Shoreline workshop June 13

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Many of these ponds in Hamilton County can be problematic for homeowners as a result of issues such as erosion and algae blooms. (Submitted photo)

Many of these ponds in Hamilton County can be problematic for homeowners as a result of issues such as erosion and algae blooms. (Submitted photo)

By Renee Larr

On June 13 at 9 a.m. the Hamilton County Soil & Water Conservation District in conjunction with the Hamilton County Urban Conservation Association, Hoosier Aquatic Management and the Indiana Native Plant and Wildflower Society will present a workshop called “Shoreline Enhancement Workshop” at Ridgefield Subdivision in Fishers.

“I work with a lot of property owners and individual land owners in the county making recommendations for conservation and improving their properties. Quite often that is for ponds and detention ponds. We have over 1,000 in the county so we stay pretty busy,” said Claire Lane, backyard conservation coordinator for HCSWCD.

Many of these ponds in Hamilton County can be problematic for homeowners due to issues such as erosion, algae blooms, Canadian Geese infestations and high maintenance costs. In order to help residents better understand the treatments available, the HCSWCD has partnered with Dan McCord, a resident of Ridgefield Subdivision.

“Dan is one of the leaders of the HOA for Ridgefield and he actually went through this experience about eight years ago and did some of these improvement there in Ridgefield. We’ll be having the event there to have a first-hand example of what it takes and what it looks like once the pond gets established,” said Lane.

A variety of treatments will be discussed. Residents can add native flowers and grasses along the banks to help stabilize shoreline.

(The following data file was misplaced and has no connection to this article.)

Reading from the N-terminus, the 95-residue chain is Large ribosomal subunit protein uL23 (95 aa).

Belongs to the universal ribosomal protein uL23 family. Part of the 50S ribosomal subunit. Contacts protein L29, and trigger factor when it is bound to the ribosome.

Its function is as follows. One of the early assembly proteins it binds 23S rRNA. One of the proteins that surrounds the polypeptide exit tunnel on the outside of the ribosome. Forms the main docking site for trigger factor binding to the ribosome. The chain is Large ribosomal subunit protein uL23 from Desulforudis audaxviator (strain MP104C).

“These native plants have root systems that go down anywhere from four to 12 feet in the ground so they really stabilize the soil so it doesn’t erode at the bank,” said Lane.

The native plants serve two purposes – to help with erosion and keep Canadian Geese away. The geese can’t see predators through the foliage so they won’t walk up onto the grass.

The workshop is free to attend and attendees can pre-register by contacting Dan McCord at dan.mccord@comcast.net or Claire Lane at claire.lane@hamiltoncounty.in.gov.

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Shoreline workshop June 13

0
Many of these ponds in Hamilton County can be problematic for homeowners as a result of issues such as erosion and algae blooms. (File photo)

Many of these ponds in Hamilton County can be problematic for homeowners as a result of issues such as erosion and algae blooms. (File photo)

By Renee Larr

On June 13 at 9 a.m. the Hamilton County Soil & Water Conservation District in conjunction with the Hamilton County Urban Conservation Association, Hoosier Aquatic Management and the Indiana Native Plant and Wildflower Society will present a workshop called “Shoreline Enhancement Workshop” at Ridgefield Subdivision in Fishers.

“I work with a lot of property owners and individual land owners in the county making recommendations for conservation and improving their properties. Quite often that is for ponds and detention ponds. We have over 1,000 in the county so we stay pretty busy,” Claire Lane, backyard conservation coordinator for HCSWCD, said.

Many of these ponds in Hamilton County can be problematic for homeowners due to issues such as erosion, algae blooms, Canadian Geese infestations and high maintenance costs. In order to help residents better understand the treatments available, HCSWCD has partnered with Dan McCord, a resident of Ridgefield Subdivision.

“Dan is one of the leaders of the HOA for Ridgefield and he actually went through this experience about eight years ago and did some of these improvements there in Ridgefield. We’ll be having the event there to have a first-hand example of what it takes and what it looks like once the pond gets established,” Lane said.

A variety of treatments will be discussed. Residents can add native flowers and grasses along the banks to help stabilize shoreline.

“These native plants have root systems that go down anywhere from four to 12 feet in the ground so they really stabilize the soil so it doesn’t erode at the bank,” Lane said.

The native plants serve two purposes — to help with erosion and keep Canadian Geese away. The geese can’t see predators through the foliage so they won’t walk up onto the grass.

The workshop is free to attend and attendees can pre-register by contacting Dan McCord at dan.mccord@comcast.net or Claire Lane at claire.lane@hamiltoncounty.in.gov.

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